Denture Discoveries explores the history of denture production through a series of sketches, paintings and relics that span four centuries. The artwork was designed by undergraduate dental student Mollie Hammond and the exhibition was curated by Dr Upen Patel and Dr Melissa Grant.
The installation begins with a display dedicated to the 1790-1860 timeframe, delving into the use of natural materials such as bone and human teeth. Within this display, both complete and partial dentures carved from bone can be observed, these dentures would have been hand carved to fit each patients unique anatomy. To explore this, a watercolour drawing of a lower partial denture and an acrylic painting of a complete lower denture were created. Both pieces highlight the beauty of the patterns carved into the bone, to resemble the natural tooth morphology. Similarly, a complete upper denture fabricated from bone and human teeth was also captured in watercolour pencil. A denture like this would have been fabricated by carving the base from bone to fit the residual arch, then human or artificial tube teeth were secured to the base by metal pins. As time progressed, metals and lead displaced these organic materials with the aim of becoming more functional, as a result many were suspended between springs to facilitate chewing and speech. A similar denture was worn by George Washington, the first President of the United States, meanwhile the denture within this collection has been illustrated in a Polychromos coloured pencil sketch.
The following display revolves around denture production within the 1920’s. During this time, the Birmingham Dental Hospital was based in Great Charles Street. To touch on this we surrounded the artwork with original samples of patient registration and prescription forms. Furthermore, the gorgeous architecture of the Great Charles Street Dental Hospital can be seen in the graphite sketch within the display. Dentures produced within this era would have been made of artificial man-made materials such as metals, porcelain and vulcanite. Vulcanite is a rubber-based material that was coloured pink in order to improve aesthetics and its flexibility improved denture comfort. Porcelain teeth would have then been invested in this material to make the denture functional. A vulcanite denture was captured within an acrylic painting in the base of a glass ramekin. This was chosen to touch on denture storage, as dentures are typically placed in a glass of water overnight. During this time, denture fabrication began to also combine vulcanite and metal to create strong, aesthetic dentures. This can be visualised in a Polychromos coloured pencil piece.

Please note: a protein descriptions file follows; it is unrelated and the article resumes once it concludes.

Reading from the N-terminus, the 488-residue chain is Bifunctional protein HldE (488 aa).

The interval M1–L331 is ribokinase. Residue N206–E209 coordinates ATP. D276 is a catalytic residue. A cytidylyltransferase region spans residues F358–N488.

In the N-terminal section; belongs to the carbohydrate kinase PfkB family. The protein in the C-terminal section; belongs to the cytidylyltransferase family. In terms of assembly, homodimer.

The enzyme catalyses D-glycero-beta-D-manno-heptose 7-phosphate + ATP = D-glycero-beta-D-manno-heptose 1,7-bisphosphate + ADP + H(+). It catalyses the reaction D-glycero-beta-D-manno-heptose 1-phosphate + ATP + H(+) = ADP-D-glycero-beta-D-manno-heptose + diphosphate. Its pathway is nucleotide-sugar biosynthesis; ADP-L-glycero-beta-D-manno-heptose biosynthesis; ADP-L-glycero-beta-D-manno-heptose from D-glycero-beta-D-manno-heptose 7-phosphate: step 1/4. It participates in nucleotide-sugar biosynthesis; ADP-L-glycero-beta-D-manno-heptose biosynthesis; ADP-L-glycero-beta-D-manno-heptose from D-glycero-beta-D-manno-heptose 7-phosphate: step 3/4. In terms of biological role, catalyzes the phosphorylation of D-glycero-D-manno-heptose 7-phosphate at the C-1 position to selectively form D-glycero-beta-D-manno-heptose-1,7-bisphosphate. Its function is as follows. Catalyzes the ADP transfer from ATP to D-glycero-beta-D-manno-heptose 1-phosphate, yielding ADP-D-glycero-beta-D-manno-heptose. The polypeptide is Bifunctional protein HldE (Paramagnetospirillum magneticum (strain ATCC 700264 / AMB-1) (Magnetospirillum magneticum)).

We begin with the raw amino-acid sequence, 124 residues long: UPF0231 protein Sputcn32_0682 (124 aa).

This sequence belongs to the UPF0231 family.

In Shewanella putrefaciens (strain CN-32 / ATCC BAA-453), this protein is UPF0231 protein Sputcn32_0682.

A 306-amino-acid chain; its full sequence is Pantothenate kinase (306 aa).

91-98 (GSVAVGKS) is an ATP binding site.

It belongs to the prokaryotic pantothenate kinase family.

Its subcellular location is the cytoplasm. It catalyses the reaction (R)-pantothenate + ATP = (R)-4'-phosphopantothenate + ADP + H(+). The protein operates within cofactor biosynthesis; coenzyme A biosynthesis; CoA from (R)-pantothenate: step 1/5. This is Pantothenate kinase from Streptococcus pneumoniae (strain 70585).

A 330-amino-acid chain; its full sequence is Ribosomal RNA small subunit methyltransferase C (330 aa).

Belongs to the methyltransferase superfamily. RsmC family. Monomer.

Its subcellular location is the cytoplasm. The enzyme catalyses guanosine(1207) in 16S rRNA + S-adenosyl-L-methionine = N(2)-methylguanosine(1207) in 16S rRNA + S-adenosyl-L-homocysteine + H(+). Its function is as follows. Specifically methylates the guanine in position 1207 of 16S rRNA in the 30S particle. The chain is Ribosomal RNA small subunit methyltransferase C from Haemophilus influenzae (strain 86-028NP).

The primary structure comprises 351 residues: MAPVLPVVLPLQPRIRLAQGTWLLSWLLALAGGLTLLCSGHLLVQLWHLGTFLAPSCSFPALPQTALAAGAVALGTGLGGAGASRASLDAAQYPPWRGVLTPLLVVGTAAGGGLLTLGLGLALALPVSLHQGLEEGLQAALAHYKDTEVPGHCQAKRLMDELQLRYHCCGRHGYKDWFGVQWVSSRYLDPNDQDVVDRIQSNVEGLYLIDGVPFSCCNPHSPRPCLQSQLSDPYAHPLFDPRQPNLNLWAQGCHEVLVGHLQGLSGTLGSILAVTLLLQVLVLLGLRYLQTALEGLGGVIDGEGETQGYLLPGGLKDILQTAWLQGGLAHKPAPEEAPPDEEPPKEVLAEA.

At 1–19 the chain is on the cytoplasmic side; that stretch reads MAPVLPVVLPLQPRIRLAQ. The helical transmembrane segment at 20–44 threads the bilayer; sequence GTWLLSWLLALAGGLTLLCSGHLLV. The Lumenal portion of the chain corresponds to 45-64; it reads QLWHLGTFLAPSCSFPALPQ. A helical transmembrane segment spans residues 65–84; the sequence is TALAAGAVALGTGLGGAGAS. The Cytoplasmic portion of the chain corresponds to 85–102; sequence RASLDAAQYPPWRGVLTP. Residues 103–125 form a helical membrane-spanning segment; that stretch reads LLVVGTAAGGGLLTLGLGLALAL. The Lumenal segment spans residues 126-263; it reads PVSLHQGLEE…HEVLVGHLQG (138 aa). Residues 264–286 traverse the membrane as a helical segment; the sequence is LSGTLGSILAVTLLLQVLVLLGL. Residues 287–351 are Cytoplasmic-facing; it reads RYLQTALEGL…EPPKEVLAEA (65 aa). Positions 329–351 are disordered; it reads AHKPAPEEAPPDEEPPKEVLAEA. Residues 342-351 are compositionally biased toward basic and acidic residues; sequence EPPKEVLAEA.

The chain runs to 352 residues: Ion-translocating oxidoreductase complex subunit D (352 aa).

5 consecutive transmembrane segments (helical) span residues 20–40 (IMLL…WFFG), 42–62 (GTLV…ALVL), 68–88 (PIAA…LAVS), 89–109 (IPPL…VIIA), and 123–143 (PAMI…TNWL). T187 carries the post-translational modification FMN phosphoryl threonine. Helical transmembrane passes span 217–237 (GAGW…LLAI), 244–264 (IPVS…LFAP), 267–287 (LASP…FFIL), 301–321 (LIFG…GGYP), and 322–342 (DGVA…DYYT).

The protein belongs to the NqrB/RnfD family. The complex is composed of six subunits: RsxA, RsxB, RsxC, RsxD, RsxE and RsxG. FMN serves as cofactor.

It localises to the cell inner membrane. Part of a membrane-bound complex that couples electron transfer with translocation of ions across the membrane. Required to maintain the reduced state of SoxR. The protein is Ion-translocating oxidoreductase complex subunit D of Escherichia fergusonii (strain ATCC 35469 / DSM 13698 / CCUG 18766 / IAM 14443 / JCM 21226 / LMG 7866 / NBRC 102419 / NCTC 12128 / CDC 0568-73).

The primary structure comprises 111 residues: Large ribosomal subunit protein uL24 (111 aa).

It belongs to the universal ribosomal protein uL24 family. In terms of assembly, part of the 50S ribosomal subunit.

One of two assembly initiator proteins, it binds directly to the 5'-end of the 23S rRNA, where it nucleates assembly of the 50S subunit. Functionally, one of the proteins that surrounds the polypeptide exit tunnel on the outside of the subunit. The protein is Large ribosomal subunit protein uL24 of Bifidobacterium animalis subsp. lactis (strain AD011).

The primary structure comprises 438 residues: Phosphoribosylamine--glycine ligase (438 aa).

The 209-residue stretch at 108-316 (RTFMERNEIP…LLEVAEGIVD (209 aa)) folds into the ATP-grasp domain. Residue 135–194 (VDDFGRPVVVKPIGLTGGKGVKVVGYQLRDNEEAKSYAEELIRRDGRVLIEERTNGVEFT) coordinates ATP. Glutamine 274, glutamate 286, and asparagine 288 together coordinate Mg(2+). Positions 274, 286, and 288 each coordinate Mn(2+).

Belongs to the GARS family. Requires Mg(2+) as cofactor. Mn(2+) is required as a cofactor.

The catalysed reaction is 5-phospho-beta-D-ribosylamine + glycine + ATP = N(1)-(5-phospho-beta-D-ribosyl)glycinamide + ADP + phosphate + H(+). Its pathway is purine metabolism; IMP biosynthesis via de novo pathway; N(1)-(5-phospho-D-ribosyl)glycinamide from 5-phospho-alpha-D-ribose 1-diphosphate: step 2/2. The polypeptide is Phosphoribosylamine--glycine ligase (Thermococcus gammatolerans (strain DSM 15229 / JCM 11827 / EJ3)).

The final display revolves around denture fabrication in the 21st century, the current Birmingham Dental Hospital opened in 2016 and produces acrylic and metal-based dentures for patients throughout the West Midlands. Patients that are edentulous are prescribed acrylic dentures, as they are solely supported by the soft tissues. Whereas partially dentate patients can be prescribed either acrylic or metal-based dentures. Within this display, Polychromos coloured pencils and acrylic paints have captured a variety of partial dentures fabricated in Birmingham.